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Re: just one of a million reasons why autoconf is a worthless piece of s

From: John Calcote
Subject: Re: just one of a million reasons why autoconf is a worthless piece of shit
Date: Tue, 18 Mar 2008 10:11:39 -0600

On Tue, Mar 18, 2008 at 9:05 AM, Dirk <address@hidden> wrote:
>  I know pretty well what I'm talking about. I was using autoconf for some
>  months to configure my projects but then switched to my own solution
>  because autoconf was just bloated overkill... overkill that forced me to
>  spend time with it. I'm happy I stopped using it before I wasted time
>  digging into M4.

"some months..." I hesitate to say this because I know what your
response will be, but here goes:

No one becomes good at a tool set that does as much as
autoconf/automake/libtool do without a few years of effort. I've
worked with the autotools (on and off) for about 5 years now. I feel
pretty comfortable with them at this point, and I'm not an m4 expert.
I know a little m4, but only because I'm curious - and it does help to
be a bit curious.

I'm sure you'll say now that a tool shouldn't take 5 years to learn
and that it just proves your point, but what you're not getting is
that autoconf really is as complex as C++ within it's own domain. No
one becomes a C++ expert in a few months, but the value proposition is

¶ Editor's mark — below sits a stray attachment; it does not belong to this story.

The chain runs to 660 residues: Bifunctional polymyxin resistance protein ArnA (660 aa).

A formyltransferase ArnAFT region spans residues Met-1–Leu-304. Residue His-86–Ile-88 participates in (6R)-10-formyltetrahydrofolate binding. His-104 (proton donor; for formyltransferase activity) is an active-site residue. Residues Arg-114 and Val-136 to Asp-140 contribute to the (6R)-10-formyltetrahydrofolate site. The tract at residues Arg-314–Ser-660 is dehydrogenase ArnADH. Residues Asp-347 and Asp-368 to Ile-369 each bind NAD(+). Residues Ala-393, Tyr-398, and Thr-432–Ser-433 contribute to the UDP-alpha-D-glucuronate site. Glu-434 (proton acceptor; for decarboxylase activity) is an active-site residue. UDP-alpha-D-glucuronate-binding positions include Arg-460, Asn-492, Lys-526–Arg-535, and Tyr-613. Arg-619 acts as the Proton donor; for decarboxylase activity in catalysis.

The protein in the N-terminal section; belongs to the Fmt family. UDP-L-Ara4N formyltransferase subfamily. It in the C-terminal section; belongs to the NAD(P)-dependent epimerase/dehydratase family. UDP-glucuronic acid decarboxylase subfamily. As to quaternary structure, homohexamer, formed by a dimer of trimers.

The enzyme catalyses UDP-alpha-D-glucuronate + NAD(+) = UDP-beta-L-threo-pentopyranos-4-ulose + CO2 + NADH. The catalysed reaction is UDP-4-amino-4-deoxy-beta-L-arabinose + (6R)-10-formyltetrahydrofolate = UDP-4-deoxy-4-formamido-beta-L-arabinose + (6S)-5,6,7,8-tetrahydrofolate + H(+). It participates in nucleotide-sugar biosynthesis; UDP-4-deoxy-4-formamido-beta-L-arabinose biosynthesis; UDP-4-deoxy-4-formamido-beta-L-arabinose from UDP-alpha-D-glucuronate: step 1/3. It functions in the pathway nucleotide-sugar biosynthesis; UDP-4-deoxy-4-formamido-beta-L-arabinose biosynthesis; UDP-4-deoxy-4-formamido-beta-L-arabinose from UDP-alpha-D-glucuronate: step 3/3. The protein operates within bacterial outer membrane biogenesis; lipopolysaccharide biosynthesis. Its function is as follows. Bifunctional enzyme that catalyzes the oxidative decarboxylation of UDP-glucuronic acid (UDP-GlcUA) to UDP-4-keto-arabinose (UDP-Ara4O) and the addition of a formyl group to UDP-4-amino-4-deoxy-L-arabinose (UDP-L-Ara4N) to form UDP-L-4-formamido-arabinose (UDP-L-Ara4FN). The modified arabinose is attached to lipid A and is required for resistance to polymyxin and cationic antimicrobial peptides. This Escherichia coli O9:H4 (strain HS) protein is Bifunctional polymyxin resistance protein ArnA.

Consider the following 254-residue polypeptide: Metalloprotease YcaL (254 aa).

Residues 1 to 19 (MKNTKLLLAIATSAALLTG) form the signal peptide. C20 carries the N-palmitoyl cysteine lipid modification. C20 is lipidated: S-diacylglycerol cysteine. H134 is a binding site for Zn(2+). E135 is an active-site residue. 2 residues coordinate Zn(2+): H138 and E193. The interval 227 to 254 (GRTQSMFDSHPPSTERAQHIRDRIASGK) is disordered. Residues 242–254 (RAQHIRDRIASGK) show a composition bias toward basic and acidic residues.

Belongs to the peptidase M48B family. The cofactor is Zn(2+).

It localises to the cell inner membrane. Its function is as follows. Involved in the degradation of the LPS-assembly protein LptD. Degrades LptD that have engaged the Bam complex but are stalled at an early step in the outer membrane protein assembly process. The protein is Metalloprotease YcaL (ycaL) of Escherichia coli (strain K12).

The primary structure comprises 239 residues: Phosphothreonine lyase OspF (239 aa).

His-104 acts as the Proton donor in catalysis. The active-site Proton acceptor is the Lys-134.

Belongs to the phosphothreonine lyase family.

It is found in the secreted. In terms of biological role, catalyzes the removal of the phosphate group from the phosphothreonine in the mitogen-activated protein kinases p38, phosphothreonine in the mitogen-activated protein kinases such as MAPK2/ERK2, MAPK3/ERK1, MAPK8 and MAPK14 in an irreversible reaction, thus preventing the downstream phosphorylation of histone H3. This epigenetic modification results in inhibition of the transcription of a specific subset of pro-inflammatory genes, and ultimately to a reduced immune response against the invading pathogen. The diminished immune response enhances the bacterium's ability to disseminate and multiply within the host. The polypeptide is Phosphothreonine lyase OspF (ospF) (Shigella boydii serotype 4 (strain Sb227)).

similar between the two comparisons - autotools vs hand-coded
configure/make, and C++ vs C.

The autotools are NOT a set of tools designed to make maintainers'
lives easier (although they do in the long run) - they ARE a set of
tools to make a project's USERS' lives easier. This has been said time
and again, but people who hate autotools just don't get it.

We don't use the autotools because we want to go home early from work
today - we use them because we want our users' experiences to be as
simple as possible - configure; make and it just works - often even on
systems never tested by the maintainer. The guy who gets to type
"autoreconf; configure; make" has a tougher job, but because he
understands the value he's getting, he put's up with the pain.

Yes, the learning curve is steep, but once you reach the top of the
curve, it's really not that bad - and look at the value you've gotten.


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